Second Chance Summer is the first book in the Cedar Ridge series by Jill Shalvis. I had looked forward to starting this series because I was jonesing for another Lucky Harbor book, and she completed that series last year.
The following synopsis is directly from jillshalvis.com:
Cedar Ridge, Colorado, is famous for crisp mountain air, clear blue skies, and pine-scented breezes. And it’s the last place Lily Danville wants to be. But she needs a job, and there’s an opening at the hottest resort in her hometown. What has her concerned is the other hot property in Cedar Ridge: Aidan Kincaid-firefighter, rescue worker, and heartbreaker. She never could resist that devastating smile…
The Kincaid brothers are as rough and rugged as the Rocky Mountains they call home. Aidan has always done things his own way, by his own rules. And never has he regretted anything more than letting Lily walk out of his life ten years ago. If anyone has ever been in need of rescuing, she has. What she needs more than anything are long hikes, slow dances, and sizzling kisses. But that can only happen if he can get her to give Cedar Ridge-and this bad boy-a second chance . . .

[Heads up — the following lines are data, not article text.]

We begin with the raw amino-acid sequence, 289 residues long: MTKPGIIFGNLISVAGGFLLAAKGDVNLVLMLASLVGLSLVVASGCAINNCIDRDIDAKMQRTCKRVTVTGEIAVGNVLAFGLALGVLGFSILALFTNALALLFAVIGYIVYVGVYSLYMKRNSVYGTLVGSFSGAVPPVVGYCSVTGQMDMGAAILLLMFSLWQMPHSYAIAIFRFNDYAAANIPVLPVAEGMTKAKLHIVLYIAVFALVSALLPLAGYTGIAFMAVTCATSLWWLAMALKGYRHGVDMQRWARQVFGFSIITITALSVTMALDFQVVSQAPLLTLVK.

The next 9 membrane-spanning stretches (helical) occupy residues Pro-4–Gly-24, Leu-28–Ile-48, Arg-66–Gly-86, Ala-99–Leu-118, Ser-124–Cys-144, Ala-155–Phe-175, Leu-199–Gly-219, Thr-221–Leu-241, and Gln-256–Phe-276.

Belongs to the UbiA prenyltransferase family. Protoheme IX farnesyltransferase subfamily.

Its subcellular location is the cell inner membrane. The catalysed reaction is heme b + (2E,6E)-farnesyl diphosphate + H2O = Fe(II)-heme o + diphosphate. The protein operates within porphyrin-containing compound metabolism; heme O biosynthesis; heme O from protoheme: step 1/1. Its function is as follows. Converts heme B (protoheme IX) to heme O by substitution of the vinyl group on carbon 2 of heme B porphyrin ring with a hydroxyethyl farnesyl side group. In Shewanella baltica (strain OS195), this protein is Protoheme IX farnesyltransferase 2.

What I loved about the Lucky Harbor series was that the writing was very tongue in cheek and made me laugh out loud. Ms. Shalvis’ characters are your neighbors. With the exception of octogenarian Lucille, who is the nosy neighbor times two, you want to hang out with her characters, have a drink with them, and invite them over for dinner. They are very real. Aidan Kincaid and Lily Danville definitely fit this same description. However, they lacked the warmth and humor that I have come to expect from a Jill Shalvis character.
Lily walked away from Cedar Ridge right after high school, essentially running away from a personal tragedy. She left behind Aidan Kincaid, who unbeknownst to her, held a torch for her. As we were reintroduced to Lily, we spent two thirds of the book re-hashing her self blame with her. I usually love it when a character has to work through their problems before they can find happiness, but I grew tired of Lily’s personal angst. She was not totally to blame for my ambivalent feelings. Aidan, unlike Shalvis’ usual male leads, lacked depth and warmth of character. He was a little too stoic and other than the fact he was a firefighter and had a rock in’ body, I saw little that interested me. Despite my ambivalence through most of the book, the culminating scene on the mountain where they overcame adversity, declared their feelings for one another and decided to move on with their lives together was a great chapter. I just wish more of the book had delivered that same depth of emotion.
My love for Jill Shalvis’ writing will keep her on my must read list. I just wish there was another Lucky Harbor book to look forward to…
Copyright 2016 Deborah Kehoe all rights reserved.